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Sant Eknath

Sant Eknath

 

Sant Eknath (1533 - 1599) was a great admirer of Jnanesvar of the 12th century (or the 13th) who was a great poetic genius and mystic saint of Maharashtra and who established the bhagasvata tradition in Maharashtra.

Jnanesvar's magnum opus was Jnanesvari, the famous commentary in Marathi on the gItA, the most elaborate ever written. It was Eknath who brought out the first authentic edition of Jnanesvari. Eknath was a brahmin, but he set an example by not observing caste distinctions, against which he preached vehemently. His own commentary in 18,800 verses on the eleventh skanda of the Srimad-bhagavatam is called Ekanatha-bhagavatam.

It is not just a spiritual treatise; it is a literary masterpiece. types, massaging the feet, keeping all accessories ready for pujA, fanning the Guru Eknath while he delivered lessons or lectures for his disciples, and so on. At the end of full years by a fortuitous circumstance the unsuspecting Eknath got the revealing news from a total stranger that the lad known as his disciple krishna was none other than the Lord of Dwaraka. But the revelation came just late, because, the Lord, who had stayed in Eknath's house all these years, had just then disappeared.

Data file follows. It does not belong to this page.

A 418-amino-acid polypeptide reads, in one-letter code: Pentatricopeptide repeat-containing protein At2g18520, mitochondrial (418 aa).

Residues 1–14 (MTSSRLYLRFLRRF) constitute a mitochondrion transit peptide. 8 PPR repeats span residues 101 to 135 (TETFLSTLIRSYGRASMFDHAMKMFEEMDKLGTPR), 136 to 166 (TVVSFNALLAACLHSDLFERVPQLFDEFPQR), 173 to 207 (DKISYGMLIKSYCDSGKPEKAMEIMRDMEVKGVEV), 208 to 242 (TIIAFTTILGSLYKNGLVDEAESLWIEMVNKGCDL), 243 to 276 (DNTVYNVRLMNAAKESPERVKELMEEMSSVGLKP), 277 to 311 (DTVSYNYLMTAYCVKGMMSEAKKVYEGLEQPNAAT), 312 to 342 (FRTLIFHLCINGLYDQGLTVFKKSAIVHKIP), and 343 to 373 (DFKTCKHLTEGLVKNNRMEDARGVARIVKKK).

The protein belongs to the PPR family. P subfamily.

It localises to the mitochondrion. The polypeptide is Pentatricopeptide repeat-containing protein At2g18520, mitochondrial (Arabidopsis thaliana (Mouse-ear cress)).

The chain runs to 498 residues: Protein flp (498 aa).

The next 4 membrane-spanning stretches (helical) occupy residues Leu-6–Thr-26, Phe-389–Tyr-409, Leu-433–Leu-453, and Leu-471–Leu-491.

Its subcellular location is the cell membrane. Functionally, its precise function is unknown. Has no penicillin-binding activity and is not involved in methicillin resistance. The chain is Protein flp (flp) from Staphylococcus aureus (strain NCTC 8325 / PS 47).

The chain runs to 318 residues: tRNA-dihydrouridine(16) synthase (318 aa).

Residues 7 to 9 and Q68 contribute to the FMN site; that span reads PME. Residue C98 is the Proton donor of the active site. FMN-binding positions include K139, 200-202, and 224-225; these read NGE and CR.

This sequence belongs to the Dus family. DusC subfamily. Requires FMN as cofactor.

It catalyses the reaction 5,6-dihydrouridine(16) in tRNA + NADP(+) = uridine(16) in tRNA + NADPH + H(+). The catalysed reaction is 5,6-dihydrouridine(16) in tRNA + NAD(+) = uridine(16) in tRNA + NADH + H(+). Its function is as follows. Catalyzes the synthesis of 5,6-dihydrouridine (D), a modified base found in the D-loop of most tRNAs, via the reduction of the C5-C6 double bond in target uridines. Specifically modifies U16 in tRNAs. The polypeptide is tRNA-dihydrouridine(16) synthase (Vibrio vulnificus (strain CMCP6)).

Sant Eknath is credited with bringing out the first authentic edition of Sant Jnaneshwar’s magnum opus Jnanesvari, the famous commentary of Bhagavad Gita in Marathi. Another major work associated with Sant Eknath is a commentary in 18,800 verses on the eleventh skanda of the Shrimad Bhagavad Purana known as Ekanatha Bhagavatam.


Ekanath believed and taught common people that the way of Bhakti (devotion) is easier than the path of knowledge, but it was sufficient by itself to attain Moksha.

About Eknath’s Teaching from the book Sai Baba of Shirdi by M.V. Kamath and V. B. Kher


As the sun requires no help to dispel darkness, so also bhakti required no external help to destroy avidya (ignorance). Eknath held that intellectual knowledge is unnecessary for God realization.


Eknath illustrated this theory by the example of the milkmaids of Vraja. Those milkmaids were manifestly ignorant of any scriptural knowledge but by loving Him and even acting against the injuctions of the Shastras, they realized their spiritual goal.

Eknath also held that in matters worldly as well as spiritual, the help of the Guru was not only valuable but indispensable. Eknath believed in meditation and insisted that even a single moment spent in meditating upon God could destroy tribulation, disease, obstacles, doubts, sins and egoism.